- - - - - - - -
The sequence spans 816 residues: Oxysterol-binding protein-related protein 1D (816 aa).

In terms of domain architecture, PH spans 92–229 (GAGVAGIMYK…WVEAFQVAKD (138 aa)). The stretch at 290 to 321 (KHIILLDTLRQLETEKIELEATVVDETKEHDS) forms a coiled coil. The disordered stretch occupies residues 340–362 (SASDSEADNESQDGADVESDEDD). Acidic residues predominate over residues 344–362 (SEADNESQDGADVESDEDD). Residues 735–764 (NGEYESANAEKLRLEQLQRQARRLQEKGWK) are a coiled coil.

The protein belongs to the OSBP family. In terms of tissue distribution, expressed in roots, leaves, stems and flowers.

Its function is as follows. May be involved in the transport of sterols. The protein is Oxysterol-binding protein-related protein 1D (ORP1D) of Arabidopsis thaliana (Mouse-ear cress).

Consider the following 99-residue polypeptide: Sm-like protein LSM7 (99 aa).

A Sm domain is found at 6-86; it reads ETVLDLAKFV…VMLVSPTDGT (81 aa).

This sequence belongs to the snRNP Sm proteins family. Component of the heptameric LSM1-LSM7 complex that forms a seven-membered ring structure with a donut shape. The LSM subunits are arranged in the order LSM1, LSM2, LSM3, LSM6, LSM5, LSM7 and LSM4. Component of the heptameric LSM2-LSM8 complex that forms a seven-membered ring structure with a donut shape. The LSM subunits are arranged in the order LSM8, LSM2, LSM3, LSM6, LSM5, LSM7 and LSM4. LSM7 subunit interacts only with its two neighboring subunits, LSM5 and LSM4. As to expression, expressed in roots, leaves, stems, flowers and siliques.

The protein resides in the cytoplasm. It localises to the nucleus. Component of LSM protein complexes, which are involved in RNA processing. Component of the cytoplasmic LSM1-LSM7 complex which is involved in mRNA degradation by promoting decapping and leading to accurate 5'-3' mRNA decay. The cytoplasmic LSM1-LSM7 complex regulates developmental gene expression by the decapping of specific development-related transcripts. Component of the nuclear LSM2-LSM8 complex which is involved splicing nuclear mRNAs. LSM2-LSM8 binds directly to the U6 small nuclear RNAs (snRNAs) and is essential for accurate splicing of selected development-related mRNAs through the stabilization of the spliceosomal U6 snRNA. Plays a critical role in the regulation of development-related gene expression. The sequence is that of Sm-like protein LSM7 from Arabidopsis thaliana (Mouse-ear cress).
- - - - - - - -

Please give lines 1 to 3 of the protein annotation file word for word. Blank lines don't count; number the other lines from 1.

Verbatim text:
The sequence spans 816 residues: Oxysterol-binding protein-related protein 1D (816 aa).

In terms of domain architecture, PH spans 92–229 (GAGVAGIMYK…WVEAFQVAKD (138 aa)). The stretch at 290 to 321 (KHIILLDTLRQLETEKIELEATVVDETKEHDS) forms a coiled coil. The disordered stretch occupies residues 340–362 (SASDSEADNESQDGADVESDEDD). Acidic residues predominate over residues 344–362 (SEADNESQDGADVESDEDD). Residues 735–764 (NGEYESANAEKLRLEQLQRQARRLQEKGWK) are a coiled coil.

The protein belongs to the OSBP family. In terms of tissue distribution, expressed in roots, leaves, stems and flowers.